The Trump Paradox: “Making America Great Again” without the values that have made America great

The great paradox of President Donald Trump is that he promises to the American people that he will “make America great again” but in practice appears to want to do so without honoring and defending the values that have made America great in the past.

Following are opinions based on analysis of indisputable facts.

President Trump wants to make America great again while attacking the most respected newspapers in the country (e.g., the New York Times, the Washington Post, and the Wall Street Journal) as “the enemy of the people”. By libeling these and other newspapers and media outlets and leading an assault upon the press, he violates a central tenant of American democracy, Freedom of the Press, which is protected by the First Amendment.

Freedom of the press is central to any democracy, and is the first target of all would-be dictators and authoritarians.

He wants to make America great again by attacking a “so-called judge” who is a U.S. District Court judge appointed pursuant to provisions in the Constitution, and attacks other court decisions, including the Ninth Circuit Court of Appeals decision upholding the District Court’s order staying application of his Executive Order on immigration, which would block entry to the U.S. from seven majority-Muslim countries, and refugees in general, for different periods of time.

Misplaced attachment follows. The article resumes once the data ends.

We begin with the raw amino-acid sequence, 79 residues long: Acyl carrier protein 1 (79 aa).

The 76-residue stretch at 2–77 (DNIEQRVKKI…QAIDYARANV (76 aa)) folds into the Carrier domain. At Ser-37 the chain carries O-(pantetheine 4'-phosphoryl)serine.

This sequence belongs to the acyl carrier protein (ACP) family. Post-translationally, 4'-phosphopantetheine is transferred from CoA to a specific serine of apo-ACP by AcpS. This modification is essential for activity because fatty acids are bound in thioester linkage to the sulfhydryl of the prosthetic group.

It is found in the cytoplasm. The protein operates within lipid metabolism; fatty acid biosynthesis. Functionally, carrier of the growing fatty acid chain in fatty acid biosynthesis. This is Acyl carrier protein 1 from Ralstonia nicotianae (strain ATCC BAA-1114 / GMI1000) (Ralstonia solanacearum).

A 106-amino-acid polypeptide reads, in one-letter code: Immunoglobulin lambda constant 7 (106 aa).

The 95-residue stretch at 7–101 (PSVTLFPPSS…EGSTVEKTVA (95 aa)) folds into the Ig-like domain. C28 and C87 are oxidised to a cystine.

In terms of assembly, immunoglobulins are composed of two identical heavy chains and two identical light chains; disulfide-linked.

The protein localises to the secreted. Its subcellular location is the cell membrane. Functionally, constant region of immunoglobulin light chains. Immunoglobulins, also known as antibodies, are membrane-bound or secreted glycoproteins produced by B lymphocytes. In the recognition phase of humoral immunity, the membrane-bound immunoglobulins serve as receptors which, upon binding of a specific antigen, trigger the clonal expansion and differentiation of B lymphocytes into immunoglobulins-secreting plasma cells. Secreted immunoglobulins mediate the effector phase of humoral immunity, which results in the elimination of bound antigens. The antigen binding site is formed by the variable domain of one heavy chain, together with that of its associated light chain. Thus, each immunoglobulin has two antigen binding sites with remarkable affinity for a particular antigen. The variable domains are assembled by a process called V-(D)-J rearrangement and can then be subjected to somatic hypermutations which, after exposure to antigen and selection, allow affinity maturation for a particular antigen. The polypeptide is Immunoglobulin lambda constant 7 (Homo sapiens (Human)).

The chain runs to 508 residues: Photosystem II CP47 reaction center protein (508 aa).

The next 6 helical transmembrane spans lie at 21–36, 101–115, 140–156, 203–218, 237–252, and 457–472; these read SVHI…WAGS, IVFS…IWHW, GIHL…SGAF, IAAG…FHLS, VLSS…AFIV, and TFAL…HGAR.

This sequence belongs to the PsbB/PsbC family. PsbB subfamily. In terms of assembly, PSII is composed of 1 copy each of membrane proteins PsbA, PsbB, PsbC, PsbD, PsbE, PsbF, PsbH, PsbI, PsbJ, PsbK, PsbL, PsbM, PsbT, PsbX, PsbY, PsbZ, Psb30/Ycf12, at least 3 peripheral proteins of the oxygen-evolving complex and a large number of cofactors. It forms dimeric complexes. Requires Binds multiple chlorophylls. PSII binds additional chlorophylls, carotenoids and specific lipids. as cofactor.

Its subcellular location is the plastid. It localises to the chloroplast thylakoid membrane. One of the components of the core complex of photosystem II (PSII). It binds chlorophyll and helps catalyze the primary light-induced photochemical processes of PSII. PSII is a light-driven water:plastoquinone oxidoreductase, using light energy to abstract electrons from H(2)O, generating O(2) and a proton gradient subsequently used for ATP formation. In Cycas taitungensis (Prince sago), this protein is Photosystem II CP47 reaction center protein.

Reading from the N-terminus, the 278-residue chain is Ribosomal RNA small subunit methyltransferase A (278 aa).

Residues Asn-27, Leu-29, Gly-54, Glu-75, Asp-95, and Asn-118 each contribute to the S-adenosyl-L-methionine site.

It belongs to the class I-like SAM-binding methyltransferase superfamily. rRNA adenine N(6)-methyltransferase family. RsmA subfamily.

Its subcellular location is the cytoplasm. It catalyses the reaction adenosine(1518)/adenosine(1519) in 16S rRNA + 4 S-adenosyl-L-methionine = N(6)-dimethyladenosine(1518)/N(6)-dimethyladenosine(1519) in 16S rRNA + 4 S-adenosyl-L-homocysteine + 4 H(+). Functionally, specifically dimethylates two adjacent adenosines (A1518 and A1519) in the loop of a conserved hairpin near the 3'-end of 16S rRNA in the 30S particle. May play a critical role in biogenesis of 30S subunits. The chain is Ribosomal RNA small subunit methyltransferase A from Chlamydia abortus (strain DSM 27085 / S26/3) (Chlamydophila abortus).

He seeks to make America great again by cozying up to Vladimir Putin and Russia, who are conducting a full-fledged assault on American and European democratic traditions and institutions, who have rejected the United Nations Charter’s prohibition of the illegal use of force across international frontiers by invading and annexing the Crimea, and invading and occupying the eastern Ukraine, and who have continuously violated the most fundamental provisions of international and humanitarian law (“the law of war”) by supporting Bashar al-Assad’s war crimes and crimes againnst humanity in Syria, and by directly committing such crimes in that country themselves.

He seeks to make America great again by attacking the unanimous conclusions of 17 U.S. intelligence agencies that Russia intervened in the 2016 elections with the intent to favor his campaign, with the involvement of Vladimir Putin.

He seeks to make America great again by not criticizing Putin or Russia for anything, aside from issuing the mildest of possible criticisms when absolutely cornered by the press.

Above all, Donald Trump seeks to make America great again by conducting an all-out assault on the very concept of the truth itself.

By continually spouting major and minor lies, he appears to want to reshape the landscape of truth, so that he can dismiss any criticism, however factually based, by simply labeling it “fake news”.  All the while, he is constantly generating “fake news”of his own.

The Trump Paradox is glaring and screams forth from the heavens.

President Trump wants to make America great again while violating the traditions and values which, over the course of some 240 years, have made America great, one of the greatest nations in history, emulated throughout the world.